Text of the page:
The exercise of public authority in an area as deeply personal and private as the decision about whether and when to have a child requires strong justification, given the many ethical issues it raises. There are several potential areas of concern. The first relates to reproductive autonomy. Respect for autonomy is a guiding principle in medicine; reproductive autonomy has been given particular priority because of the importance that decisions about childbearing may have for a person’s self-determination, personal security, and life course. Past efforts to coerce people to avoid pregnancy (e.g., compulsory-sterilization policies) are widely considered to represent egregious ethics violations. Another concern is the potential for discrimination. Even objectively neutral policies can translate into differential experiences according to race, ethnic group, or social class. Public advice discouraging pregnancy may also inappropriately shift responsibility for pregnancy outcomes to parents and away from institutions that are ultimately responsible for mitigating harm and have the power to do so. A final concern pertains to the interests of people with disabilities. As the disability-rights community has argued, advice about avoidance of pregnancies that might result in offspring with disabilities can send a harmful message about what or who is valued. There is a morally important difference between preventing disease and preventing the birth of a child with a disability.
We believe that before public health agencies make a recommendation to avoid pregnancy during a public health emergency, several criteria should be met. First, the pregnancy-related risks associated with the emergency should be well understood. Early in the response to a new pathogen, these risks are often unknown. In some situations, such as in the event of a large-scale radiation release, however, risk would be high and potentially well understood.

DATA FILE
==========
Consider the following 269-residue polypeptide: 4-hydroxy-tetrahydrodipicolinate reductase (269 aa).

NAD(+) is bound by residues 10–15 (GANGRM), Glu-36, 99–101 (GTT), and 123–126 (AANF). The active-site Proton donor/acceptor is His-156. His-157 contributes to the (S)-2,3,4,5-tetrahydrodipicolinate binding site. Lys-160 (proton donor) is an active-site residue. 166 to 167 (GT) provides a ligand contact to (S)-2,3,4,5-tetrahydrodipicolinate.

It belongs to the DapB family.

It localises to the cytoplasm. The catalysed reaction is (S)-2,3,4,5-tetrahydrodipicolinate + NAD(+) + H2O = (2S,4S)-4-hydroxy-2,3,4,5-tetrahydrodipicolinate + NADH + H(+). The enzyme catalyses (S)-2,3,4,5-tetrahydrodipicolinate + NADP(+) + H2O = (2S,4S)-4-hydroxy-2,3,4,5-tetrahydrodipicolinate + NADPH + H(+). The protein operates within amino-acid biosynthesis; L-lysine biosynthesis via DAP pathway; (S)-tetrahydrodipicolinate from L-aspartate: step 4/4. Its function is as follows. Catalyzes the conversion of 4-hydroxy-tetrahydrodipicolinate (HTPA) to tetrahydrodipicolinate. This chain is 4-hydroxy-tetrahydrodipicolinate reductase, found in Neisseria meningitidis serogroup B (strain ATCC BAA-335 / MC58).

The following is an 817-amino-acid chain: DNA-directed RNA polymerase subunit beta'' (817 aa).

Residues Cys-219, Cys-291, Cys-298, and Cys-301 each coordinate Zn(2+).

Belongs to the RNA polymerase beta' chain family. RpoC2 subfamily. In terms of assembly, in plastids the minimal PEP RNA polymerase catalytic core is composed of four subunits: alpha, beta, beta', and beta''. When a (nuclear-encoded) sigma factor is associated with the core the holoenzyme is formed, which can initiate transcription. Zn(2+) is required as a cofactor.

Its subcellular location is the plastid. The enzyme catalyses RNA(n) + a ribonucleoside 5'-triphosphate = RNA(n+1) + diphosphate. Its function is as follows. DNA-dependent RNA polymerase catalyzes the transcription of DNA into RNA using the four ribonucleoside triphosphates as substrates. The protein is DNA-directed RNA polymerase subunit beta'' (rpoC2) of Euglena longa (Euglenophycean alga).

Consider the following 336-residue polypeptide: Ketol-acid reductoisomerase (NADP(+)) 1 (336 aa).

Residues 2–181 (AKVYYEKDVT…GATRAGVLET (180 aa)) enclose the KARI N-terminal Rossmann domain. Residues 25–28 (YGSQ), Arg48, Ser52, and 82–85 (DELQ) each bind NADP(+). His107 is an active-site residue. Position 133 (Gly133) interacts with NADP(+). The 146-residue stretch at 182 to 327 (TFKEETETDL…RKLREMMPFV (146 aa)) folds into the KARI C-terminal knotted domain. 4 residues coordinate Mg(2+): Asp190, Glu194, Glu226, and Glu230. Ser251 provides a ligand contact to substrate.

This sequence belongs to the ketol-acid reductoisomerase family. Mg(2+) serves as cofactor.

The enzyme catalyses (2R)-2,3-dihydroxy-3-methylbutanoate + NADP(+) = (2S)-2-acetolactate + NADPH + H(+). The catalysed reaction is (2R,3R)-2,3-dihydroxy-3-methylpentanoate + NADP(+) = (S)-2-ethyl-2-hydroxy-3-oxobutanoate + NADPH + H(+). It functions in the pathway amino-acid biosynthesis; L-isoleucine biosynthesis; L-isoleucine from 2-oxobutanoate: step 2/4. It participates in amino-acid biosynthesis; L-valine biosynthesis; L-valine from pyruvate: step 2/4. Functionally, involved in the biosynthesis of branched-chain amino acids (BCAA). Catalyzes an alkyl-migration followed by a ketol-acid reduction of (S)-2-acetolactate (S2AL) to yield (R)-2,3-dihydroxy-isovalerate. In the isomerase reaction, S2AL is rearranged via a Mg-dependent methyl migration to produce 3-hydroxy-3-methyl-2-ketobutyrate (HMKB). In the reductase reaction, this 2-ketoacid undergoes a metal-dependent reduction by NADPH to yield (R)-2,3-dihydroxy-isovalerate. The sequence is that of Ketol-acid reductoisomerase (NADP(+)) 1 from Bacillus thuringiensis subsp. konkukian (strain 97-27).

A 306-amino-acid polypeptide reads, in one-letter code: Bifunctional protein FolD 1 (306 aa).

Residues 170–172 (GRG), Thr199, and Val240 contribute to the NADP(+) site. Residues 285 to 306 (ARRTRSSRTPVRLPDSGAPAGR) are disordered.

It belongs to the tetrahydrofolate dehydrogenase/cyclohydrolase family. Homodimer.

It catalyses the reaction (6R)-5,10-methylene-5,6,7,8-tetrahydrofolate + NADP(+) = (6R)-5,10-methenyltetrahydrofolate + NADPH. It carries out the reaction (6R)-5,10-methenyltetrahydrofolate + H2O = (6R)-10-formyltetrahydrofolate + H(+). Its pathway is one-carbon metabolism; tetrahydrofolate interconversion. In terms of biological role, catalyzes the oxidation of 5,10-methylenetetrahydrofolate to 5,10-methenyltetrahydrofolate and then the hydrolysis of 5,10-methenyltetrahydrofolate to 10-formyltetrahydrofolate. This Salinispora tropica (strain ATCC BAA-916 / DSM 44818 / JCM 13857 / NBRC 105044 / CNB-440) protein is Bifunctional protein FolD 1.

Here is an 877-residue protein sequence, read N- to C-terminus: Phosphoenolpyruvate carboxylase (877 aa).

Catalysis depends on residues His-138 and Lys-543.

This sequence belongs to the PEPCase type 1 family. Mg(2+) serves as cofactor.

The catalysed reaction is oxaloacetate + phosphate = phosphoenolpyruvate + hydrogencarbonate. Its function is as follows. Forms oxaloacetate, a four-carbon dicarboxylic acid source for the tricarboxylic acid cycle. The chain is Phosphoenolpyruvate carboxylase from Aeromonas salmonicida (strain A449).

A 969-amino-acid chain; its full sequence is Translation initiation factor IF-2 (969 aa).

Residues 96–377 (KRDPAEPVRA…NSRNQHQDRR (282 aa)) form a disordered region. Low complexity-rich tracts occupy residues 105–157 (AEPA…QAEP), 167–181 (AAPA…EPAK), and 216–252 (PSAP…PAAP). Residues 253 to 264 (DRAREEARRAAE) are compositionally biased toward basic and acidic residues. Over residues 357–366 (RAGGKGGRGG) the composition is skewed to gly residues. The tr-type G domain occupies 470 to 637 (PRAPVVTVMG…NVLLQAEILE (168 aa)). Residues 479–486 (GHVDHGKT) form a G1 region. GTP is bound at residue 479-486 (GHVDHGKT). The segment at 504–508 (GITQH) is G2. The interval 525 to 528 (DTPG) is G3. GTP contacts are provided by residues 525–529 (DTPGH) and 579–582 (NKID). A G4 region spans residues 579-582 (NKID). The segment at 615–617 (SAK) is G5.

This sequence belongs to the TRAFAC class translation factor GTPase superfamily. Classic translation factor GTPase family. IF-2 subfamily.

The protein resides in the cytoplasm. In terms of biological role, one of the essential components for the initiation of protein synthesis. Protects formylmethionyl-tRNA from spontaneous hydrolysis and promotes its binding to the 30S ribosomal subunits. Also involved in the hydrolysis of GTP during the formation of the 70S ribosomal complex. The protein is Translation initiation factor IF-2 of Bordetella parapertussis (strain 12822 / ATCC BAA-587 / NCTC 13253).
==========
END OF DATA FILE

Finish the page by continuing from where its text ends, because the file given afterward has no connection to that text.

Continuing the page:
Second, pregnancy-related risk should be high and well above the risk associated with other conditions or exposures that are fairly common among pregnant women. For example, the risk of congenital malformations is two to four times as high among babies born to women with pregestational diabetes as among babies born to women without diabetes. Diabetes is also associated with an increased risk of miscarriage, prematurity, growth restriction, perinatal mortality, and macrosomia, and pregnant women with diabetes are at risk for acute myocardial infarction, progression of retinopathy, nephropathy, and diabetic ketoacidosis.5 Despite these risks, many women with diabetes choose to become pregnant.
A third criterion should be that pregnancy-related risks cannot be reasonably minimized or mitigated. During the 2009 H1N1 pandemic, women could mitigate their risk of harm by taking steps to avoid infection or, if they were exposed, by receiving antiviral prophylaxis or early treatment. Similarly, during the Zika outbreak, the risk of infection could be reduced by the woman and her partner avoiding mosquito bites and after conception by protecting against sexual transmission.
Fourth, effective contraception should be readily available. Women who want to avoid pregnancy should be able to do so. Finally, educational programming that carefully and effectively lays out the risks and benefits associated with becoming pregnant during the public health emergency as compared with waiting until it ends to conceive should be widely available. Programming should be accessible to people with various educational backgrounds, be available in languages spoken by affected people, and be culturally sensitive, and it should address the potential role of partners and others in risk mitigation.
Ultimately, given the ethical concerns raised by public health recommendations regarding pregnancy avoidance, strong justification for any such advice is needed. The criteria outlined above might be fulfilled during certain public health emergencies (e.g., a radiation emergency with continuing exposure), but we don’t believe that the risks associated with Covid-19 meet the bar. The pandemic further emphasizes the need to provide information and support to women related to their decisions to pursue or delay pregnancy.